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March 14, 2020 10:30 AM, EDT

USMCA Moves Closer to Implementation as Canada Gives Its OK

USMCATrucks at the Canadian border via the Ambassador Bridge in Windsor, Ontario. (Cole Burston/Bloomberg News)

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The U.S.-Mexico-Canada Trade Agreement has moved one step closer to being ratified by all three nations.

On March 13, the Canadian Senate approved USMCA without any amendments, advancing the treaty quicker than expected in part due to concerns over the coronavirus.

Earlier that day, the House of Commons, after weeks of debate, approved the legislation by unanimous consent after holding the mandatory three readings.

The bill next will be presented to Canada’s governor general for what is called “Royal Assent,” or approval. After that, a final “Order-In-Council” will be requested — the final step in obtaining authorization to ratify and implement the agreement.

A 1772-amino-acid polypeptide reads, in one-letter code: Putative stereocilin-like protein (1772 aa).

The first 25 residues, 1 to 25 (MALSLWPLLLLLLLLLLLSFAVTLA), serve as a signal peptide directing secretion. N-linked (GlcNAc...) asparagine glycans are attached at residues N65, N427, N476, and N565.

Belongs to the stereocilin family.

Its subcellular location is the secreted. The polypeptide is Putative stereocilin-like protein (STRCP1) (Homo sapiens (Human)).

The approval by the House of Commons was the last official act before the legislative body suspended its session because of the coronavirus.

However, the Senate will remain in session while adopting temporary precautions to stem the impacts of the virus, according to a March 12 statement.

On Jan. 16, the U.S. Senate overwhelmingly passed the USMCA after the House of Representatives approved the measure in December. The treaty also cleared Mexico’s Legislature last year. The USMCA was signed more than a year ago by President Donald Trump and the leaders of Mexico and Canada but had to be approved by the legislatures in all three nations before it could be implemented.

The Trump Administration is pushing to have all of the supporting documents to the agreement in place by late spring and have the treaty go into effect later this year.

American Trucking Associations was one of several industry groups that strongly supported the measure and worked with Congress to help advance it.

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